Water

Protecting water

Federal regulators have moved to delay assessment and action on chemicals that could contaminate drinking water. Richard Luthy explains how the U.S. Environmental Protection Agency and individual states approach waterborne threats.

Studying whales with high-tech tools

With innovative tools and access to some of the most whale-friendly waters in the world, Stanford researchers aim to demystify the lives, biology and behavior of the largest creatures on Earth.

A simple way to reduce mosquito-borne diseases

Stanford researchers working in rural Kenya have identified the most productive breeding habitats for mosquitoes that spread a range of untreatable viruses. Their findings point to more effective health interventions that focus on the purpose of water-holding containers.

Desalination solution

Desalination – the conversion of saltwater to freshwater – has been limited by high operational costs. A new device capable of turning desalination waste into commercially valuable chemicals could make the process cheaper and more environmentally friendly.

Water heaters’ methane leaks are high, but fixable

Emissions of methane, a potent greenhouse gas, from water heaters are higher than previously estimated, especially for a new type of heater growing in popularity, a new Stanford study finds. But simple fixes exist.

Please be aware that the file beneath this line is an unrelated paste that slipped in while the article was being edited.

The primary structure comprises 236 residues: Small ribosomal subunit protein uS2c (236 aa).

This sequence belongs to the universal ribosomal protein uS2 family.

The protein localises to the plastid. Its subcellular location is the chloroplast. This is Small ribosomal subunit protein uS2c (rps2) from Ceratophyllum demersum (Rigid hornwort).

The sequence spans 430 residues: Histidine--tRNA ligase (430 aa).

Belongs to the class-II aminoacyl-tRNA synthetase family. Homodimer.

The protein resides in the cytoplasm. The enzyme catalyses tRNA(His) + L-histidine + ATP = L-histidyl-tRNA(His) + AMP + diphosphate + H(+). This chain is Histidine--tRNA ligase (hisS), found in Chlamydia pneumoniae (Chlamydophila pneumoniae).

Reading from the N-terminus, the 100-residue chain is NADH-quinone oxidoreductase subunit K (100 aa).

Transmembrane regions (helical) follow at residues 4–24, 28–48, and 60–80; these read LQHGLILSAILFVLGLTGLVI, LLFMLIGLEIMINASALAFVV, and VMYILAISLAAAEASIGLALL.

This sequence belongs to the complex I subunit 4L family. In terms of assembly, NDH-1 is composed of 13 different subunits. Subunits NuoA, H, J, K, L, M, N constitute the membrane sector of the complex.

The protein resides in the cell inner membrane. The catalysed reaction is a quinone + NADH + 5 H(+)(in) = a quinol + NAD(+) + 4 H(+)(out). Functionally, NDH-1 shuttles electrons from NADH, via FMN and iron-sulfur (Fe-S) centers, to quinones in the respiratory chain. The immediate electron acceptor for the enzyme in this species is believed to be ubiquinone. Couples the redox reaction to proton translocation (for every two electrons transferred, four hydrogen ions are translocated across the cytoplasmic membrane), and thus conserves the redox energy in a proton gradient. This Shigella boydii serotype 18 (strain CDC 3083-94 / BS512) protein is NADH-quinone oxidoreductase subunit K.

Understanding spread of COVID-19

Stanford professor Alexandria Boehm and visiting scholar Krista Wigginton describe potential transmission pathways of COVID-19 and their implications.

Stanford Program on Water, Health & Development —

Water and climate

Mismanagement, growing demand and climate change impacts, such as droughts and floods, strain limited water supplies around the world. Stanford researchers are developing innovative solutions that meet society’s water needs.

A better way to detect underground water leaks

Stanford researchers propose a new way to locate water leaks within the tangle of aging pipes found beneath many cities. The improvement could save time, money and billions of gallons of water.